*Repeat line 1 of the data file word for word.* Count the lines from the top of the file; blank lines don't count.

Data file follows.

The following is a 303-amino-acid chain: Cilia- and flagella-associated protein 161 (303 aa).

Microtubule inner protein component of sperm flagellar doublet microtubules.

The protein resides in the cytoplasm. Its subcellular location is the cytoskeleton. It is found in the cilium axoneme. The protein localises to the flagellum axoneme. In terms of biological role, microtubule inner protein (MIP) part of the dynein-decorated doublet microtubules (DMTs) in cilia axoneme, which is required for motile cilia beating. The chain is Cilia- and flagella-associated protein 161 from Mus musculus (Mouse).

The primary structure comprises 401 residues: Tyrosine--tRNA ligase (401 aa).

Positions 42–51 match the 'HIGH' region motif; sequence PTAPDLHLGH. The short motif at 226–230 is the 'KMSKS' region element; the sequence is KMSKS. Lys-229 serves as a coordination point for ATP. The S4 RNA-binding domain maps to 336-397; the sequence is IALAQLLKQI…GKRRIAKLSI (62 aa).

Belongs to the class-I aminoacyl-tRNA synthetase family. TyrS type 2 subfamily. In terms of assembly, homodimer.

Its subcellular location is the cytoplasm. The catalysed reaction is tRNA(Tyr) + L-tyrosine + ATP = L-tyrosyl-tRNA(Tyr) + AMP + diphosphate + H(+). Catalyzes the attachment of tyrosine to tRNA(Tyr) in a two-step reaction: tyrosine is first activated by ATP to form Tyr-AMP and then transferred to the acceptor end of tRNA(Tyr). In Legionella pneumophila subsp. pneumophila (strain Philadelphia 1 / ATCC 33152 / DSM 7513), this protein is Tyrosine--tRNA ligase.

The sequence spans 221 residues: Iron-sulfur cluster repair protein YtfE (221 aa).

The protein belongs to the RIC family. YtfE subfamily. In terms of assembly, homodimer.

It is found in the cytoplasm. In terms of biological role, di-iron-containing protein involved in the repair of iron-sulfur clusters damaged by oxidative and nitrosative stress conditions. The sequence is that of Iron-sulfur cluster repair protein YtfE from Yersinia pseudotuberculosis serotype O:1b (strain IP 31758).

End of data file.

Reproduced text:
The following is a 303-amino-acid chain: Cilia- and flagella-associated protein 161 (303 aa).